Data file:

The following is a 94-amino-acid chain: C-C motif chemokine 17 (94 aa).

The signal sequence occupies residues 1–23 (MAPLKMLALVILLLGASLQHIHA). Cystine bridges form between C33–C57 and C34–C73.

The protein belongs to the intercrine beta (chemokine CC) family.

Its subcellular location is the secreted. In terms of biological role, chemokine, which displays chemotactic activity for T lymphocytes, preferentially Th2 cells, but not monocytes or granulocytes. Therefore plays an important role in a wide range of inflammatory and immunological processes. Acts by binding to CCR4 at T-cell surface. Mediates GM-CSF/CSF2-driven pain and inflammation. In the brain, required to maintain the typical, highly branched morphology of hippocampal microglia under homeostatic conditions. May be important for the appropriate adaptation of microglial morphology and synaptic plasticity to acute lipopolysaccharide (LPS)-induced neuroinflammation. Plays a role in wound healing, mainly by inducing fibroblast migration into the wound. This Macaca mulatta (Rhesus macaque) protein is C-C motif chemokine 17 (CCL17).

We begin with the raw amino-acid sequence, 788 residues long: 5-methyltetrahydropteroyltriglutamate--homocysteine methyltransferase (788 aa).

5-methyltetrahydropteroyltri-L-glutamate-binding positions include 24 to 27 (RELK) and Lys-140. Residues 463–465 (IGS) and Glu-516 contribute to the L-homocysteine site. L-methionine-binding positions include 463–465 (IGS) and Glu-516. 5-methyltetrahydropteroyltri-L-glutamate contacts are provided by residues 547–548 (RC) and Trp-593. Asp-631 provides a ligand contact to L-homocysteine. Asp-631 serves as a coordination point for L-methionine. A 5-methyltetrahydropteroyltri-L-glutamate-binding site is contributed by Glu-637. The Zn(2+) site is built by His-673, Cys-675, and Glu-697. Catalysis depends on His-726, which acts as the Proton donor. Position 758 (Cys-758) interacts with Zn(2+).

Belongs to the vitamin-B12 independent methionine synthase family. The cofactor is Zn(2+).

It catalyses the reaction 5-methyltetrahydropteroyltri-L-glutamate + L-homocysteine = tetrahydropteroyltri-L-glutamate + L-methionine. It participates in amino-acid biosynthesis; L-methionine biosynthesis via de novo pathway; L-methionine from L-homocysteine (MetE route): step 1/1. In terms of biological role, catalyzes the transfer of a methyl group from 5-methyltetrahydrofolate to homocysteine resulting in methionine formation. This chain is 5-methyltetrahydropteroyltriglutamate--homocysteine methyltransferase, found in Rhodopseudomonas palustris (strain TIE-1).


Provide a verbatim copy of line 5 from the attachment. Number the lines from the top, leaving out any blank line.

We begin with the raw amino-acid sequence, 788 residues long: 5-methyltetrahydropteroyltriglutamate--homocysteine methyltransferase (788 aa).